BasicNeeds-Ghana, with all humility, prides itself as the trailblazer of maternal mental health matters in Ghana. With its pioneering ‘New Initiatives in Mental Health and Development in Ghana’ in 2002, mental health issues of women and young people became prominent in no time as we went round raising awareness and facilitating treatment for people living with mental health care needs.

It is therefore very gratifying that a structured effort to fully understand the various dimensions of mental health on women, as individuals, mothers and wives, and or heads of households and families has been completed. The anxiety and stress to conceive, through to pregnancy, labour and delivery exacerbate the emotional and general wellbeing of women and girls. Pre-menstrual, menstrual, and menopausal periods cause women to become scared, feel sad and or not in control. Depression affect mother and child, and families, many times, manifesting in pre-term birth, poor growth, and cognitive development

Having participated in aspects of the field level consultations and data collection of the situational analysis, whose report is about to be launched today, I can vouch that this report represents the real issues and lived experiences of women and girls, caregivers and families, and health services providers as well as those of stakeholders who care about the health and wellbeing of women, neonates, infants, and children in Ghana and widely.

BasicNeeds-Ghana is full of appreciation to the UKaid FCDO for believing in us and being the first to fund our initiative in 2015 to contribute to strengthening community health services to improve gender, women, and youth mental health. Through that funding, BasicNeeds-Ghana worked with the Ghana Health Service, and Ghana Mental Health Authority and a host of partner NGOs/CBOs on mental health of vulnerable pregnant women and girls, and postpartum mothers. The initiative led to the introduction of a validated screening tool for assessing depression among pregnant women and postpartum mothers. Along with training which was supported by a group of volunteer nurses and midwives from the UK and Ghanaian psychiatrists and midwives, a 1200 midwives, Community Health Nurses, and Community Psychiatric Nurses and Community Mental Health Officers in 48 districts were trained on administering the Edinburg Perinatal Depression Scale (EPDS). The beneficiary target Maternal and Child Health and Welfare Clinics were supported to consciously screen pregnant women and newly delivered mothers who come to their clinics and appropriately refer for attention after providing normal talking therapy. They were to also encourage pregnant women and postpartum mothers to complete four ANC visits, deliver at health facilities and have their children fully immunised.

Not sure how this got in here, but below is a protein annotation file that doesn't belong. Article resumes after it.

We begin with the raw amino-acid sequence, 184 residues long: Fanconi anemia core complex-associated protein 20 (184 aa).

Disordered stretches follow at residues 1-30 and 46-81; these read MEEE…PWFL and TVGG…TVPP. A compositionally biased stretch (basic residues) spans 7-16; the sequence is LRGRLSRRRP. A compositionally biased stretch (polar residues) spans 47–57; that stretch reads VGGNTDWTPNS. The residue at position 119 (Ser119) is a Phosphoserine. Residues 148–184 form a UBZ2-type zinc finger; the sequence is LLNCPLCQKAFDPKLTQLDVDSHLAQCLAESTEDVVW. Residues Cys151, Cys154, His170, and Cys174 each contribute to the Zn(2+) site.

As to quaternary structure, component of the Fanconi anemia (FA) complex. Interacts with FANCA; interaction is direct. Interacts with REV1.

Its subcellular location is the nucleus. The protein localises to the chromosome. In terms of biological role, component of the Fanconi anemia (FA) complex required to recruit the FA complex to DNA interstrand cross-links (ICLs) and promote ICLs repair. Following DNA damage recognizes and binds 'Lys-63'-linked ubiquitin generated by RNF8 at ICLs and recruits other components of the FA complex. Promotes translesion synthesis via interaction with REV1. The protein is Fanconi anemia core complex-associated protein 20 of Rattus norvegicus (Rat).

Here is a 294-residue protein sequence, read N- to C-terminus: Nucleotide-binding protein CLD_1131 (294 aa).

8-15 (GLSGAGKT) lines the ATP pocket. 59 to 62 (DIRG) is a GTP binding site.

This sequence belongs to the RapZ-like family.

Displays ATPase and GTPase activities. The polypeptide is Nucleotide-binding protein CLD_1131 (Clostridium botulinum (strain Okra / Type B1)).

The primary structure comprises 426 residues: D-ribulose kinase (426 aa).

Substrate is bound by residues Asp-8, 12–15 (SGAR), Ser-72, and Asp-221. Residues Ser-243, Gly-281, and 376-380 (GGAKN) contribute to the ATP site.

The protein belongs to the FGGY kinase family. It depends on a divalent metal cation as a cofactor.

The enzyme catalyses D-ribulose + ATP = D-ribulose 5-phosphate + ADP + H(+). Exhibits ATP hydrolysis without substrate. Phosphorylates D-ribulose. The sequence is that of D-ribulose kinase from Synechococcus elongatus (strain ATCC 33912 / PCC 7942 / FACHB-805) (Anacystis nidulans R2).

There was enthusiasm and the screening tool was embraced. The trained personnel were upbeat, just as most of the district directors and in-charges of health facilities were. There was resounding agreement that maternal and child health and welfare can be enhanced by consciously including the Mental Health and Psychosocial Support Service (MHPSS) aspects among pregnant women and postpartum mothers.

As it is with projects, when the financial cushioning that the initiative provided ended the rate of screening and referrals dwindled. Many of the trained healthcare personnel progressed and moved on and or even retired and with no continuation of the training the numbers skilled and competent to provide the services drastically reduced.

The all-familiar lesson of this pilot was that, despite the success of it, its sustainability laid squarely on expressed policy enshrining MHPSS in national maternal and child health and welfare services and practices. Integrating MHPSS makes it mandatory and inclusive for all pregnant women and girls and post-partum mothers to be screened. It will make it obligatory for the health worker and or social worker to screen, provide the first line of assistance and refer appropriately. Maternal and child health outcomes will surely increase. Population mental health will be enhanced too. We in BasicNeeds-Ghana are excited and look forward to a continued working relationship with the GHS, MHA, the WHO and UKaid FCDO to make

CHECK OUT: WHO 2024 Strengthening Maternal Mental Health in Ghana MMHD Situational Analysis